What’s behind the continued popularity of Buffy the Vampire Slayer? Eimear Dodd goes hunting for answers (and the undead)
Last weekend marked the 20th anniversary of the premiere of Buffy the Vampire Slayer (BTVS) in the United States on the WB network. Based on the 1992 film of the same name, BTVS’s first series of 12 episodes was short by the standards of most US television dramas. Its final season aired in 2003 and it garnered new audiences on DVD and more recently streaming services like Netflix.
At one level, this milestone is fuelled by a nostalgia for the show. The event is as much about the merchandising opportunities. However, this isn’t simply a rose-tinted look back at a favourite TV show.
In many ways, BTVS was a fore-runner for the shows that form part of the television golden age of recent years.
— out of context btvs (@nocontextbuffy) March 2, 2017
Welcome to Sunnydale
Buffy Summers (played by Sarah Michelle Gellar) was a smart teenage character. She had the usual anxieties about fitting in to a new school and making friends in a new town. However, Buffy has a secret identify that makes this ordinary life difficult to achieve.
She isn’t an average teenage girl. Buffy is also the Chosen One. It is her destiny as the vampire slayer to defend the world against the forces of evil. She might have the support of a core group of friends – sweet nerd Willow (Alyson Hannigan), guy-friend Xander (Nicholas Brendon) and a mentor Giles (Anthony Head).
Buffy’s position is unique. She possesses super-strength but she must live with the knowledge that her powers may not save her. The lifespan of most slayers is short. Ultimately, Buffy must carry the responsibility alone. Her duty requires sacrifice.
‘I’m the thing that monsters have nightmares about. And right now, you and me are gonna show ’em why.’
It didn’t help matters that her new school, Sunnydale High, sits on the “Hellmouth”. The place is a magnet for all kinds of evil including vampires, ghosts and demons.
Taking the phrase ‘high school is hell’ literally, BTVS ran for seven series with a total of 144 episodes. Anxieties about friendship, first love and outfits were as important as preventing the apocalypse and saving the world. The teenage experience was onscreen in all its messy and glorious complexities.
Initially shown in the UK and Ireland on BBC Two and Sky One, BTVS was required weekly viewing for its devoted fans throughout its run. The show developed a cult following before becoming a mainstream phenomenon. Even though its ratings fell during the final seasons, BTVS had a devoted core audience.
The show has aged surprisingly well. Unfortunately, some of the CGI and special effects have dated significantly. Its strengths were in other areas.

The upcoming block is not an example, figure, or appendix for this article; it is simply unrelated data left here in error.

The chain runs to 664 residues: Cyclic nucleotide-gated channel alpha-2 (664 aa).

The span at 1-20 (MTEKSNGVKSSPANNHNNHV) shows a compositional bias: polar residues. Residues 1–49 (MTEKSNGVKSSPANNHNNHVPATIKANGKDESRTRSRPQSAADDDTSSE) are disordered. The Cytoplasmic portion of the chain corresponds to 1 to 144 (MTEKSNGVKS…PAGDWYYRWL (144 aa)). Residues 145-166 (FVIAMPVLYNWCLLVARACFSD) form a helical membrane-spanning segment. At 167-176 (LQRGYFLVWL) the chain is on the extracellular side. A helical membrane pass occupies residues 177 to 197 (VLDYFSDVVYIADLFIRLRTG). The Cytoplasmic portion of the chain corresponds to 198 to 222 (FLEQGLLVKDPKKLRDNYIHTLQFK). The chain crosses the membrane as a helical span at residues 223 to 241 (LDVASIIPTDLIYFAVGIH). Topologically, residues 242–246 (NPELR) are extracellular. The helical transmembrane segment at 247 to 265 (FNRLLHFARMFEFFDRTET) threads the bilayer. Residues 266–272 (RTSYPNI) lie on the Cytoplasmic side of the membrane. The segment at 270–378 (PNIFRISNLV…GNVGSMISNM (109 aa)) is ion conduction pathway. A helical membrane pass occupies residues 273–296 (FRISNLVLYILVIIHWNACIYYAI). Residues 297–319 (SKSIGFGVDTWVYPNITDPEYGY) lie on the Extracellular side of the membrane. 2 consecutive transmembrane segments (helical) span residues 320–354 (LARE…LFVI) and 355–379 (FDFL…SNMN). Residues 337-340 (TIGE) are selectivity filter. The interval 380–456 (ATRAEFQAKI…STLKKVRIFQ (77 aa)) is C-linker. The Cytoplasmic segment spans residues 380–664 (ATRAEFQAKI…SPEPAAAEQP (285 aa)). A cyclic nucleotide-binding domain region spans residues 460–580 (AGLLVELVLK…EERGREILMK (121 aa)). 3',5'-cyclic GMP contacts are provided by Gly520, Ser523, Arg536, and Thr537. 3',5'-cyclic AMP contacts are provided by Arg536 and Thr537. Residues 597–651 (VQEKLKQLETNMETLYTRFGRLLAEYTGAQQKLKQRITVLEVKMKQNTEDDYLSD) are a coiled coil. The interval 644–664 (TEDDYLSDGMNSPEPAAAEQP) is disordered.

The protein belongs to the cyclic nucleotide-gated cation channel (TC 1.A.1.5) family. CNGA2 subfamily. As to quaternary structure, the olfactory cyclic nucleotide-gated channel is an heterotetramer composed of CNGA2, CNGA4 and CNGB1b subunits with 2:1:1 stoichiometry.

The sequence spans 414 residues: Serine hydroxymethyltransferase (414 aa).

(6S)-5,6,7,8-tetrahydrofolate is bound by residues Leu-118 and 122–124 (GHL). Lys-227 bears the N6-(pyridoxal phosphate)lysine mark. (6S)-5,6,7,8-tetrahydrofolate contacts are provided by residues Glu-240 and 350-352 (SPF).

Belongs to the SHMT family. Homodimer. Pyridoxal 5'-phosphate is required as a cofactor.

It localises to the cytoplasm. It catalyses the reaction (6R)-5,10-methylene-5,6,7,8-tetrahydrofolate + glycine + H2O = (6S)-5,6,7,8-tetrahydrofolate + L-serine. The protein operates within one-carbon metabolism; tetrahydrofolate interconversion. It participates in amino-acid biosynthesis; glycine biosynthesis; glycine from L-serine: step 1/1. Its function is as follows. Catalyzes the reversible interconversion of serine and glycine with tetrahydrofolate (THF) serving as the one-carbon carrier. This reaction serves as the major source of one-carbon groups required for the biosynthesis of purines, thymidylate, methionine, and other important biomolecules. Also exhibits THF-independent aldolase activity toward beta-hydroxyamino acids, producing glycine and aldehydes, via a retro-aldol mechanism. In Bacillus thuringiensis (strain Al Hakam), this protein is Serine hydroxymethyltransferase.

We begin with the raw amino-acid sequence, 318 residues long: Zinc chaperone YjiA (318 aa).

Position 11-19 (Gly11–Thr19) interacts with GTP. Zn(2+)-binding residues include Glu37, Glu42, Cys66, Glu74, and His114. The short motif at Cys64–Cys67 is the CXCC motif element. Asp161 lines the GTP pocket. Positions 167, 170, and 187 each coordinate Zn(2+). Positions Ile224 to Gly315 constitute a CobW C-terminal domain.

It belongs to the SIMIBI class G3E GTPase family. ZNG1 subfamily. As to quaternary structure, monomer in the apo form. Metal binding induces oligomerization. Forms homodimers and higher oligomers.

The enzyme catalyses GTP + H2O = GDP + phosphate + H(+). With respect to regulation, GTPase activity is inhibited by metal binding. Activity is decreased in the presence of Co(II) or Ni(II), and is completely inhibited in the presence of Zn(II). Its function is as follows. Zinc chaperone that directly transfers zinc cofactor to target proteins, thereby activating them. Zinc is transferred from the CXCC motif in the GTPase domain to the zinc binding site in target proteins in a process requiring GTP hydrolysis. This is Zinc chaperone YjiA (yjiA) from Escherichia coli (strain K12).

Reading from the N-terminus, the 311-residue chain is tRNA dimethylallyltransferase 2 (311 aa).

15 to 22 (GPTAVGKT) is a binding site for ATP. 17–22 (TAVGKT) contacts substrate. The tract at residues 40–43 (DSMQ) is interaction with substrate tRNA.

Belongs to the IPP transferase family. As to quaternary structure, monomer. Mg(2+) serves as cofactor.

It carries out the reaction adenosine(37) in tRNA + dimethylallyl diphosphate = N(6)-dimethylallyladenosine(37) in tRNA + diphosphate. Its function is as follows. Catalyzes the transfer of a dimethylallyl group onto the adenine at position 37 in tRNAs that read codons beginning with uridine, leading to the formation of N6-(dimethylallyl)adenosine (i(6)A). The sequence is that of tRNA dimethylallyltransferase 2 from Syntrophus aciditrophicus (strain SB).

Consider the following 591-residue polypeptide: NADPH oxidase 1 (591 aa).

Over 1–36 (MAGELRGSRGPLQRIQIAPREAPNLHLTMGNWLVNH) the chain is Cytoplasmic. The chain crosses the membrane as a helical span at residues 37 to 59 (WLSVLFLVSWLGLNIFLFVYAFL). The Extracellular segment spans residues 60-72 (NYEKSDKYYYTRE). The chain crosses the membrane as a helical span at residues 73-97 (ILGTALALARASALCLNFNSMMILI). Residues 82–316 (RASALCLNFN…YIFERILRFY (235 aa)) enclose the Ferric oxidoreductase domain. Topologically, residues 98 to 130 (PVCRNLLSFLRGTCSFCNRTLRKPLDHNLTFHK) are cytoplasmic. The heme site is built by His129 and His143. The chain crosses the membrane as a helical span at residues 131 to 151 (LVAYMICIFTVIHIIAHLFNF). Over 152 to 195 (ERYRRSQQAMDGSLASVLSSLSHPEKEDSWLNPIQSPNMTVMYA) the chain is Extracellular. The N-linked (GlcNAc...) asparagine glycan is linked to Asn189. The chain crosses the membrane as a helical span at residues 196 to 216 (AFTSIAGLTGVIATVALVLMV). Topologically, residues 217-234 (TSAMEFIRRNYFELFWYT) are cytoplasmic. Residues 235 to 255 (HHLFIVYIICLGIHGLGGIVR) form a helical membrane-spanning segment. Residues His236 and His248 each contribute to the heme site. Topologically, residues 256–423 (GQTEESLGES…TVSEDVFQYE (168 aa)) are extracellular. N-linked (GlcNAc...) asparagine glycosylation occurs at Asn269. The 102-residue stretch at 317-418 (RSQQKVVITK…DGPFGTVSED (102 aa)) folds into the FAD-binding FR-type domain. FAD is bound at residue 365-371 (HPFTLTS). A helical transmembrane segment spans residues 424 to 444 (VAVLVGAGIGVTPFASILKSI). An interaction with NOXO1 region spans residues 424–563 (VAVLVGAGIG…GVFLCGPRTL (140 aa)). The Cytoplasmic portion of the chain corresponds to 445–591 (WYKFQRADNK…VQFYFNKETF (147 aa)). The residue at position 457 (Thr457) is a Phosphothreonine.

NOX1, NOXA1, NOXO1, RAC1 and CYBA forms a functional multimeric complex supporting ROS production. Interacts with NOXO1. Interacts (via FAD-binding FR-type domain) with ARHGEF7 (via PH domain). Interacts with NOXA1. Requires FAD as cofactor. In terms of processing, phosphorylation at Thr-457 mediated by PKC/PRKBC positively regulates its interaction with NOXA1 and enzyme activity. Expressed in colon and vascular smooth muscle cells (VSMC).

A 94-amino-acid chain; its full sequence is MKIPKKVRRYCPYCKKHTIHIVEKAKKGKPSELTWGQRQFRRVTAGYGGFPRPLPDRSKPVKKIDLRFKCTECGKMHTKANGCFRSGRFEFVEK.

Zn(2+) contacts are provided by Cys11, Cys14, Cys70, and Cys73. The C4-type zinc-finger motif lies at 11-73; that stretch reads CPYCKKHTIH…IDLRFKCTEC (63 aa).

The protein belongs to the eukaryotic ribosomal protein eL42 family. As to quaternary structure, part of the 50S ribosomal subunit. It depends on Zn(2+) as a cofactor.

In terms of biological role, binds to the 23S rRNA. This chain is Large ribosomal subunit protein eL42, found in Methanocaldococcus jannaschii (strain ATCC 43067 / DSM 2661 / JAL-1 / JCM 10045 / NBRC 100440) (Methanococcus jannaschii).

Pop culture storytelling
BTVS followed the standard adventure of the week format. Yet, it was also had Big Bads who would plot evil schemes across longer story arcs. Horror, comedy, drama and soppy romance mingled together in unconventional ways.
It also benefitted from dialogue that was full of wit and humour. The scripts have become sources of quotes for memes and social media lists.
“If the apocalypse comes, beep me.”
The show’s themes matured as the characters moved from high school to college and into adult life.There were controversial storylines. “Earshot” from season three featured a potential high school spree shooter.
Season six developed a complex and abusive relationship between Buffy and her vampire lover Spike which leads to sexual assault in “Seeing Red”. While some prefer to pretend the events of this episode did not happen, it can’t be ignored.
And it’s right that it shouldn’t be. Consent and respect within relationships were major themes throughout its entire run. BTVS also looked at feminism, addiction, gender relations and identity.
However, Buffy’s dysfunctional relationship with Spike does not imply that the show was anti-feminism. It just makes the conversation more complicated.
Buffy was a nuanced character among many complex women. She was surrounded by women who were interesting and diverse. They possessed physical strength, moral courage and deep flaws. They messed up. They made horrible choices. They lived with the consequences of their decisions. In essence, they were recognisably human.
— out of context btvs (@nocontextbuffy) February 27, 2017
The show’s afterlife has included becoming a topic of research for academics. The first conferences devoted to the show were held in 2002. The Whedon Studies Association was founded in 2009 and publishes the scholarly journal Slayage. Recent issues have included papers on notions of masculinities, consumerism, agency and identity.
Many of those who worked in its writers’ room have been involved as writers and producers on other shows including Lost, Mad Men, Grey’s Anatomy, 24, Battlestar Galactica and Once Upon a Time.
As one example, consider the career of its creator Joss Whedon. A writer, producer and director, he was tasked with merging the narrative threads of the Marvel Cinematic Universe in the Avengers movie and its sequel Avengers: Age of Ultron.
Perhaps, BTVS’s continued popularity lies in its relatability. Life might be hell. But, it can also be argued that power can be shared. By the finale, Buffy didn’t bear the responsibility for saving the world alone. That remains its most enduring message.